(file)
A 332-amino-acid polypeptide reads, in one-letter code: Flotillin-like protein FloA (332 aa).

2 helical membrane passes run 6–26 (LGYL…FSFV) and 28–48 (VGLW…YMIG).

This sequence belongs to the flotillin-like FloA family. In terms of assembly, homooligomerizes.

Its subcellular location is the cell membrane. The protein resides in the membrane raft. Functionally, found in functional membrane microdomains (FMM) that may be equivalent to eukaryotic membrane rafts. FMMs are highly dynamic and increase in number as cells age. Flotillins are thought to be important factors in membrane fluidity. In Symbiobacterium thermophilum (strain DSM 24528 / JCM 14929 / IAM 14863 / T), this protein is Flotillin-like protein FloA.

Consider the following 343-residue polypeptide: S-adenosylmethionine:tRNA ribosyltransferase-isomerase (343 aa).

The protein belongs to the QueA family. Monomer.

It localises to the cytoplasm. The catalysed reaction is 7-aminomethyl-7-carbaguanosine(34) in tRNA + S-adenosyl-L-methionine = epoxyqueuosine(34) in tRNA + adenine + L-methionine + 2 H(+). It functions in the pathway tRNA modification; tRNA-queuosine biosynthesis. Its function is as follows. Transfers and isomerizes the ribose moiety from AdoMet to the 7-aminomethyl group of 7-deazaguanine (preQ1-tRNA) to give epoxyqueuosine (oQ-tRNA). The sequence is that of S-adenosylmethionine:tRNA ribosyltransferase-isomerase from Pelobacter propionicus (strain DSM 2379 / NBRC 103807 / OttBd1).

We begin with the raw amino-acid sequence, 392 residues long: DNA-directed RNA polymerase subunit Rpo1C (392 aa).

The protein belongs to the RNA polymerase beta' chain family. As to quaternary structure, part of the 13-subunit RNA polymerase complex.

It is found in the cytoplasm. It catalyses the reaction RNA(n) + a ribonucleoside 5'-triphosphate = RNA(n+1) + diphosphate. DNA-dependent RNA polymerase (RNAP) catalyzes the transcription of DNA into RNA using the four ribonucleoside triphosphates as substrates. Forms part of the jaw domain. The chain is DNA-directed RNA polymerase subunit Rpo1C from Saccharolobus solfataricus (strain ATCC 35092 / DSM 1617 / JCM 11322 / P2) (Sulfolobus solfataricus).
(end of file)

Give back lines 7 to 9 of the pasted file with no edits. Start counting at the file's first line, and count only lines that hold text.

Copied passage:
It localises to the cytoplasm. The catalysed reaction is 7-aminomethyl-7-carbaguanosine(34) in tRNA + S-adenosyl-L-methionine = epoxyqueuosine(34) in tRNA + adenine + L-methionine + 2 H(+). It functions in the pathway tRNA modification; tRNA-queuosine biosynthesis. Its function is as follows. Transfers and isomerizes the ribose moiety from AdoMet to the 7-aminomethyl group of 7-deazaguanine (preQ1-tRNA) to give epoxyqueuosine (oQ-tRNA). The sequence is that of S-adenosylmethionine:tRNA ribosyltransferase-isomerase from Pelobacter propionicus (strain DSM 2379 / NBRC 103807 / OttBd1).

We begin with the raw amino-acid sequence, 392 residues long: DNA-directed RNA polymerase subunit Rpo1C (392 aa).

The protein belongs to the RNA polymerase beta' chain family. As to quaternary structure, part of the 13-subunit RNA polymerase complex.